Super helpful, thank you! I’ve never personally had regular cards in my room curve, only holos, which is why I believe the rare card is holographic. However, without a scale, or even if it weighed light, I’d have a hard time proving it over video for sale purposes. I can’t exactly prove to anyone that because of my humid 2nd floor room, holos curve all the time, haha.
Still pretty cool to know, and maybe I’ll keep it or open it one day just to find out.
To re-affirm what others have said, and offer a piggy-back on what @dizzle24 suggested, perhaps, even on a non-holo card, the ink was too hot such that, when the top layer cooled, it curved inward (concave)? When it’s simply a matter of moisture, non-foil layers generally get “wrinkly” (I don’t know how to describe it really), kinda like your fingertips when you sit in a tub or pool too long. Curving is a matter of material physics. If the foil layer was too hot when applied to the cardstock, it can be curved almost immediately or even IN the pack, as the foil shrinks due to, you know, cooling. If the card is exposed to moisture, the cardstock can absorb moisture from the air and expand. If you lay a card in the sun or if it’s in very warm conditions, the foil can expand, but should revert later… I’ve never seen a card curl IN a well-sealed pack *over time*. However, my oldest sealed is about 10 years.
Theoretically though, I’d expect a good seal to prevent moisture exchange over time. Look with a magnifying lense and see if you can find any breaks in the seal of the pack, especially around the crimping, I’d suspect.
I recently opened a mint heavy shadowless blister and the holo was curved (enough so that you could see it if you looked down at the top of the cards after doing the card trick so that the holo would be at the back). Case fresh blister, no moisture damage. I guess holos naturally curl over time (think eseries cards, they do that a lot) and it has nothing probably to do with moisture absorption.
Anecdotal evidence is good. However, I have to wonder if it was always curved just after printing, due to some of the manufacturing processes I mentioned earlier. Not saying you’re wrong, just playing devil’s advocate. I imagine it would be nearly impossible for moisture to get at the card after sealing the blister. I’ve opened curved cards in packs, but can’t say I’ve witnessed them curve over-time before opening. Lots of variables in manufacturing. I wonder, what the SnP are of trading card manufacturing facilities… Masks? probly not. Hair covers? maybe. Air filtration…?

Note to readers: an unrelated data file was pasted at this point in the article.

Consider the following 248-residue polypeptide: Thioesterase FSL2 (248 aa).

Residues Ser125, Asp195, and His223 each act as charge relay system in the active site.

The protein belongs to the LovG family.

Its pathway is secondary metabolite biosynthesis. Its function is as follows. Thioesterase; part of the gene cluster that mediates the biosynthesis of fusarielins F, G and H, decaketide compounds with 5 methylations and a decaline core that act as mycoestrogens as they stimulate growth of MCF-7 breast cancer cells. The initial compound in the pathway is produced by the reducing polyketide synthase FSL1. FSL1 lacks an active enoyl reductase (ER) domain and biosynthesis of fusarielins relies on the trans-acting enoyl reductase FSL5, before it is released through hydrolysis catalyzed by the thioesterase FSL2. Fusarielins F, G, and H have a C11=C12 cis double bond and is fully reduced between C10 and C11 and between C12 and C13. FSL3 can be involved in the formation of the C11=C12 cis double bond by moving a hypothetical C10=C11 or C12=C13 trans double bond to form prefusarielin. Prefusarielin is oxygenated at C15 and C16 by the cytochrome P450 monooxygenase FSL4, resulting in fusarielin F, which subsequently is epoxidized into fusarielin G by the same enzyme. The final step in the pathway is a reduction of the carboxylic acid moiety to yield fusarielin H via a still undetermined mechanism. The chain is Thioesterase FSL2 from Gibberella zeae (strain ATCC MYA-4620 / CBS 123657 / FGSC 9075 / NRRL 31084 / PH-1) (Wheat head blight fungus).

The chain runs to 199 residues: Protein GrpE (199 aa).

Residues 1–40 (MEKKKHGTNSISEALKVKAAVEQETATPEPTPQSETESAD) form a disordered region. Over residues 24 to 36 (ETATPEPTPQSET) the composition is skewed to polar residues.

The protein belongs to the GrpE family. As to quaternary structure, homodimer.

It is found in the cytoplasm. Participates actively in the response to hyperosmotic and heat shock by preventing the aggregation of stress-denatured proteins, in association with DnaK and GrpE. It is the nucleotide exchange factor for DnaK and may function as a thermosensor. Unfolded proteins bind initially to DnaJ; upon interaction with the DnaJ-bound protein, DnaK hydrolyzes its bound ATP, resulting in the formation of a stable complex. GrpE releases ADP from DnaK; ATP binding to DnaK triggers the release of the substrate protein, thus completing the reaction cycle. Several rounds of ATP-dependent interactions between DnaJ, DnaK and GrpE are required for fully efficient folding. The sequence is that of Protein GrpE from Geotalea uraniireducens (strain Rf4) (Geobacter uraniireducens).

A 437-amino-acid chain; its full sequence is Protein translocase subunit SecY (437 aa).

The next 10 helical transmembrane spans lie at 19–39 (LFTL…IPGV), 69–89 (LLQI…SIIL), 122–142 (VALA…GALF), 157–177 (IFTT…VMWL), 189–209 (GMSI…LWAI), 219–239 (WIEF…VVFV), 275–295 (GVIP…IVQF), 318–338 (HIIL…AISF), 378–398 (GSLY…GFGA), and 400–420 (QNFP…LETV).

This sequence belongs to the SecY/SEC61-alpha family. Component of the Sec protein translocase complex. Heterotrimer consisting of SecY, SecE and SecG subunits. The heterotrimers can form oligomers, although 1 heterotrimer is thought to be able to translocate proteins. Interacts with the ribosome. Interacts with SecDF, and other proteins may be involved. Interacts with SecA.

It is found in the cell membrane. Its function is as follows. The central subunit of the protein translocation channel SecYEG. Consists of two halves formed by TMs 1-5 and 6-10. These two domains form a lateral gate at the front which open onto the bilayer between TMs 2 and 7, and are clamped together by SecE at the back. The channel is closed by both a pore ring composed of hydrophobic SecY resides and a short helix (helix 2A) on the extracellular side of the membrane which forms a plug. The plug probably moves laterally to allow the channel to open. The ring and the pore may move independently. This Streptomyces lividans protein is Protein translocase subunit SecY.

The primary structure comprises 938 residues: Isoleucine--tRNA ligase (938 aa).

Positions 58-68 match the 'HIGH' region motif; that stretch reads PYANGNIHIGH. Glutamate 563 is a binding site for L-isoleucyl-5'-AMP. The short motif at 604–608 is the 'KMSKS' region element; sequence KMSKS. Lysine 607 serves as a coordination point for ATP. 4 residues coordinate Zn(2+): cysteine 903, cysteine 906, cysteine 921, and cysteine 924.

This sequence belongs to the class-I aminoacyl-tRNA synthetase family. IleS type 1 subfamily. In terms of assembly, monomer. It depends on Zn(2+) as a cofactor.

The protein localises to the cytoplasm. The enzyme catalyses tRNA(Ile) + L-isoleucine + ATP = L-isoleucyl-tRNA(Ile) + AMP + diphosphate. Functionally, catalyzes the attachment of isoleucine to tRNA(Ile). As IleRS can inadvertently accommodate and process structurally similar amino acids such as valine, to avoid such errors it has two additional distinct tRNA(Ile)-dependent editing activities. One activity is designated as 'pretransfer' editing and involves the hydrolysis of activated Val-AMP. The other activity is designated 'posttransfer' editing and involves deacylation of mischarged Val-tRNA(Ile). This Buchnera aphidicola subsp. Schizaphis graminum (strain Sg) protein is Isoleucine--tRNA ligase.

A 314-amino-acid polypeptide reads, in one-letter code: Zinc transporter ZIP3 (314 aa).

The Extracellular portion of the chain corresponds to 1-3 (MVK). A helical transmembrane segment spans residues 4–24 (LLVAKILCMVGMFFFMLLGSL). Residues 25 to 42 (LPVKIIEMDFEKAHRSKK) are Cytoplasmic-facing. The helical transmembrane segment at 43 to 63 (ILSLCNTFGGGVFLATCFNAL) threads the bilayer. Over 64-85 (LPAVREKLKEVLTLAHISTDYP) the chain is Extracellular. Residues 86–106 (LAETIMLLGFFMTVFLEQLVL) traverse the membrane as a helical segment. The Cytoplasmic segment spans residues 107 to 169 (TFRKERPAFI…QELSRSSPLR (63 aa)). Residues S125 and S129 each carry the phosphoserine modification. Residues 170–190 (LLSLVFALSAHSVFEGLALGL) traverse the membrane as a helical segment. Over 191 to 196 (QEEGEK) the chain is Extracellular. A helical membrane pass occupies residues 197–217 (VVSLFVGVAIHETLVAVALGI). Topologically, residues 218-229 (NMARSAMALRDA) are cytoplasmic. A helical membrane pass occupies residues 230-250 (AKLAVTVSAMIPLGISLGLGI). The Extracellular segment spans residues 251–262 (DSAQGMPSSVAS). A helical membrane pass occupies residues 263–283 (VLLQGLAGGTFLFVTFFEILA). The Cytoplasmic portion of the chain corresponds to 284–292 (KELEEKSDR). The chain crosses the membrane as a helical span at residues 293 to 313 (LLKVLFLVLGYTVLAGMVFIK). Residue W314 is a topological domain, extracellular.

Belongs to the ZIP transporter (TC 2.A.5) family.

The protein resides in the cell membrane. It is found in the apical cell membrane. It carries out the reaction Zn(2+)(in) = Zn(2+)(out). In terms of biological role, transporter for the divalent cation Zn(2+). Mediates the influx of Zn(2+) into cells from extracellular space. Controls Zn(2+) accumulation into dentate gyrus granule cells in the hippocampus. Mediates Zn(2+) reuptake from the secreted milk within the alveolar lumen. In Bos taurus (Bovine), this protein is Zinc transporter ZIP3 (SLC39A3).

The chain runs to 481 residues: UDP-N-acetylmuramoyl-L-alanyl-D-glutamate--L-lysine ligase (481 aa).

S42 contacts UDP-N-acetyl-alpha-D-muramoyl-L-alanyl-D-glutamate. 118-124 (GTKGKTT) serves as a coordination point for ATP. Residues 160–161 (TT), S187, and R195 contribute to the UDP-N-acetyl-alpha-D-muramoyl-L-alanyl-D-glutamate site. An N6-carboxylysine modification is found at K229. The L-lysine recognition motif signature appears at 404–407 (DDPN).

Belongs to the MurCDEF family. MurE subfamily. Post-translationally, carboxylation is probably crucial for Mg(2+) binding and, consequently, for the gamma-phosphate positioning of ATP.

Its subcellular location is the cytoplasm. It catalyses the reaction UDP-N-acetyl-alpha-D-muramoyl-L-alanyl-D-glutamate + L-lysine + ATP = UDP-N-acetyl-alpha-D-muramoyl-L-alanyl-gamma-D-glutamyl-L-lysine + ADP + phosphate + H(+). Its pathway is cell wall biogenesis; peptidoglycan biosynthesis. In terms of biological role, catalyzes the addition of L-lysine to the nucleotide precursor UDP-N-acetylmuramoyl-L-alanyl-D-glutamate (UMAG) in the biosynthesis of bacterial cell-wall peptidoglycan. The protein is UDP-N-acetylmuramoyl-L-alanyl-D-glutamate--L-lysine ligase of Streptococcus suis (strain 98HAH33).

Potentially, many factors at play. Imo things age overtime, likely reacting more to how they are stored. Heat maybe? Or maybe just the mateiral. It seems to be a very common thing with early WOTC (and E readers as there is a lot more foil). Rusty has a few videos where he coins the “curve test” where you check the back card from the top after doing the card trick. Very common.
Where I live in the UK the humidity swings from 30% to 80% throughout the year and above 70% any card will start curving. Holofoil cards will start curving at lower humidity. I can’t say much for cards inside booster packs, mind you.
If this data point helps in any way: My Dream League and Shiny Star V cards (including non-foil) all curl in the winter when we need more heat in the home (cold winters in Canada). The foil cards definitely curl “earlier” and to a higher degree.
I am pretty confident these are authentic as I purchased them before the hype (and also did a rip test on commons). In general, the possibility is there if the cards are stored in an environment that differs significant from their production. I suspect this plays a role given they’re imported cards.